Citalopram is a type of antidepressant known as a selective serotonin reuptake inhibitor (SSRI).
Citalopram is available on prescription. It comes as tablets and liquid drops that you put in water and drink.
Who can take citalopram
Most adults and children aged 12 years and over can take citalopram.
If you have diabetes, citalopram can make it more difficult to keep your blood sugar stable. You’ll need to monitor your blood sugar more often in the first few weeks of taking it and adjust your diabetes treatment if necessary. Discuss this with your doctor when you start taking citalopram.
Citalopram is not suitable for some people. To make sure it’s safe for you, tell your doctor if you:
- have ever had an allergic reaction to citalopram or any other medicine
- have a heart problem – citalopram can make your heart beat faster or cause an irregular heartbeat (arrhythmia)
- are trying to become pregnant, are already pregnant or breastfeeding
- have an eye condition called glaucoma – citalopram can increase the pressure in your eye
- have epilepsy or are having electroconvulsive treatment – citalopram may increase your risk of having a seizure
- have ever had a bleeding disorder such as haemophilia
- have ever had a stomach ulcer
Dosage and strength
Citalopram comes in 10mg, 20mg and 40mg tablets.
The usual dose of citalopram is 20mg a day for adults. But you might start at a lower dose and increase to a maximum dose of 40mg a day.
If you are taking citalopram to prevent panic attacks, your starting dose will usually be 10mg once a day. If you're over 65 years old, or have liver problems, the maximum recommended dose is 20mg a day.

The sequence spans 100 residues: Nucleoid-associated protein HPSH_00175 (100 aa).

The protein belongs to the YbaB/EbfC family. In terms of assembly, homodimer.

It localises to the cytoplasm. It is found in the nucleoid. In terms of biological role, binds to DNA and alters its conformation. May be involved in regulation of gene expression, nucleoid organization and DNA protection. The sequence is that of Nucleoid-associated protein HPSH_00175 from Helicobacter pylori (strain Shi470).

The usual dose of citalopram for children is 10mg a day, but this may be increased to 40mg a day.
With liquid drops of citalopram, taking 4 drops is the same as a 10mg tablet.
You’ll usually take citalopram once a day. You can take it at any time of day, but it’s best to stick to the same time every day.
You can take it with or without food.
If you have trouble sleeping, it's best to take it in the morning.
If you are taking citalopram liquid drops, mix them with water and drink it straight away.
It’s best not to take the drops without water.
How long to take it
Once you’re feeling better it’s likely that you’ll continue taking citalopram for several more months.
Most doctors recommend that you take antidepressants for 6 months to a year. Stopping before that time can make depression come back.
The decision to stop your treatment or carry on will depend on what symptoms you have and how serious they are. It will also depend on how well citalopram works for you, and whether you have had any bad side effects.
If you forget to take it for
If you occasionally forget to take a dose, skip the missed dose and take your next dose the next day at the usual time. Never take 2 doses at the same time to make up for a forgotten one.
If you forget doses often, it may help to set an alarm to remind you. You could also ask your pharmacist for advice on other ways to help you remember to take your medicine.
If you take too much
The amount of citalopram that can lead to an overdose varies from person to person.
Taking too much can cause symptoms such as:
- being sick (vomiting)
- feeling sleepy
- fast heart rate
- fits or seizures
- you take more than your prescribed dose of citalopram